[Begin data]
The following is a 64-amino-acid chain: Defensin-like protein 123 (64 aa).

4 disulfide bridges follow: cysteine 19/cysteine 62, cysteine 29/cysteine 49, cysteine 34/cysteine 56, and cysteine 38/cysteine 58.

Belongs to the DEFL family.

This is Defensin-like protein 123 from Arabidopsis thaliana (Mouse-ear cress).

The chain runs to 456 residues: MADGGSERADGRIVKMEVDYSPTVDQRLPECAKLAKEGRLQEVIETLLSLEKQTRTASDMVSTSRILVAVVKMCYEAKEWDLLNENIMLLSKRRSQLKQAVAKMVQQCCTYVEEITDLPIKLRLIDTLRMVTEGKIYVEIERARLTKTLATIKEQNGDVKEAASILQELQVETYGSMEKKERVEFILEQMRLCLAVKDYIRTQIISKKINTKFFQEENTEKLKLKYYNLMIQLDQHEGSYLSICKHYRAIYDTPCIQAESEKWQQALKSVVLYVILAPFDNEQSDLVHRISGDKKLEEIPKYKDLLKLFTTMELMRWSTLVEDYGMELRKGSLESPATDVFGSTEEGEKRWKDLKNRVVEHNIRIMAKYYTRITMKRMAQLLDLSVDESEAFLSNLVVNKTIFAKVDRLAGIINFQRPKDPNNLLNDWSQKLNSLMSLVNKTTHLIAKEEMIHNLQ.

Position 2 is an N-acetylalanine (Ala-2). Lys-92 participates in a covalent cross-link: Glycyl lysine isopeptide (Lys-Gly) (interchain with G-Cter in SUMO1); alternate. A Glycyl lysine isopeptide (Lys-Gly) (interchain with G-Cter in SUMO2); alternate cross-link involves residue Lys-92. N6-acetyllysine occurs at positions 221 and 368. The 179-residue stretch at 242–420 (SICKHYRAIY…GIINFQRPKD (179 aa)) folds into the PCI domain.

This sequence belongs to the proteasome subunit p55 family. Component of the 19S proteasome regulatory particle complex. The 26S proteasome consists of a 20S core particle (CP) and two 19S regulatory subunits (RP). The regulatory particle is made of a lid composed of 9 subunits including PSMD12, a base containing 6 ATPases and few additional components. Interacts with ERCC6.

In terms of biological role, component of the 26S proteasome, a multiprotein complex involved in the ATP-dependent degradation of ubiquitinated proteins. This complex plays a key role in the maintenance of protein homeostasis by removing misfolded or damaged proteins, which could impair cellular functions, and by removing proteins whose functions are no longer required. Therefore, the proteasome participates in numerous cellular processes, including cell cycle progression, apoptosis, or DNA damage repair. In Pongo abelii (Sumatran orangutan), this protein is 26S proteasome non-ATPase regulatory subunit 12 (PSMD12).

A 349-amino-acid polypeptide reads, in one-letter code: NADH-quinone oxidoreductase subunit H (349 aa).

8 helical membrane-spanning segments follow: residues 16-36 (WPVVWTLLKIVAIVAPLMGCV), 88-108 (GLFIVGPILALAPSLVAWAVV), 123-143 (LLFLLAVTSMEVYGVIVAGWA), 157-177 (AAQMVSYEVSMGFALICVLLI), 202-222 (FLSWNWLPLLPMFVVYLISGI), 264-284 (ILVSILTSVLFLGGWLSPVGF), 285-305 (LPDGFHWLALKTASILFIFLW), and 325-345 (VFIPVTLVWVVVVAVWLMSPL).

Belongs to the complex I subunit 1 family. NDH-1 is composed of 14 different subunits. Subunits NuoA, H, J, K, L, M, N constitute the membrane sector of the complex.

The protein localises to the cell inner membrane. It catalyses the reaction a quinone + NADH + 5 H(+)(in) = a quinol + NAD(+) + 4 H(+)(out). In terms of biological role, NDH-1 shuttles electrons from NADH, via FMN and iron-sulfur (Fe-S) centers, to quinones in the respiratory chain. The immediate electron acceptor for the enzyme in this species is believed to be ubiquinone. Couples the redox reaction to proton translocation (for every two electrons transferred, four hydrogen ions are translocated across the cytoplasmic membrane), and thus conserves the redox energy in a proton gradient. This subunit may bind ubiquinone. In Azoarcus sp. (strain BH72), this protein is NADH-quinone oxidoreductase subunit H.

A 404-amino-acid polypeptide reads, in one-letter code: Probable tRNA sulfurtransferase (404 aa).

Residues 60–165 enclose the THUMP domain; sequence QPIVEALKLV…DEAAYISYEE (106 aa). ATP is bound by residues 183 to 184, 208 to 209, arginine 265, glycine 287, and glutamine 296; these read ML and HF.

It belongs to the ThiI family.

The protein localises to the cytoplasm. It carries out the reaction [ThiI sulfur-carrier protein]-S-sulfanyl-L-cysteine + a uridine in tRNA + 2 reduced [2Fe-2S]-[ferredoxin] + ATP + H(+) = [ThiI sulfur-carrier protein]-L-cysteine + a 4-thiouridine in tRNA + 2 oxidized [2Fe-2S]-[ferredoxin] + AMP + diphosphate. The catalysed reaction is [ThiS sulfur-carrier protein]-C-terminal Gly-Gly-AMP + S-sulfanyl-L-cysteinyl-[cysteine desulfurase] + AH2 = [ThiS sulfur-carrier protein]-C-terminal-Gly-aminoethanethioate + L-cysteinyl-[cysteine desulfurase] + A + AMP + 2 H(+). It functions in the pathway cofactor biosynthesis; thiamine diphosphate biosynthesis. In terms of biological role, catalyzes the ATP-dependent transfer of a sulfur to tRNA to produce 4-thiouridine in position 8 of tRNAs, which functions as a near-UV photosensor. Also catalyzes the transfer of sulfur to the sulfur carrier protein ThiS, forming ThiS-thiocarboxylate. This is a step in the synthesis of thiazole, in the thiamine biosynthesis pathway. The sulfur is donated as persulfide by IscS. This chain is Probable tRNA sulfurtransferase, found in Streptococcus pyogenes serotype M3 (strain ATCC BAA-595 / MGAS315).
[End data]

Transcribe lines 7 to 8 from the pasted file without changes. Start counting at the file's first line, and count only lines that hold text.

This sequence belongs to the proteasome subunit p55 family. Component of the 19S proteasome regulatory particle complex. The 26S proteasome consists of a 20S core particle (CP) and two 19S regulatory subunits (RP). The regulatory particle is made of a lid composed of 9 subunits including PSMD12, a base containing 6 ATPases and few additional components. Interacts with ERCC6.

In terms of biological role, component of the 26S proteasome, a multiprotein complex involved in the ATP-dependent degradation of ubiquitinated proteins. This complex plays a key role in the maintenance of protein homeostasis by removing misfolded or damaged proteins, which could impair cellular functions, and by removing proteins whose functions are no longer required. Therefore, the proteasome participates in numerous cellular processes, including cell cycle progression, apoptosis, or DNA damage repair. In Pongo abelii (Sumatran orangutan), this protein is 26S proteasome non-ATPase regulatory subunit 12 (PSMD12).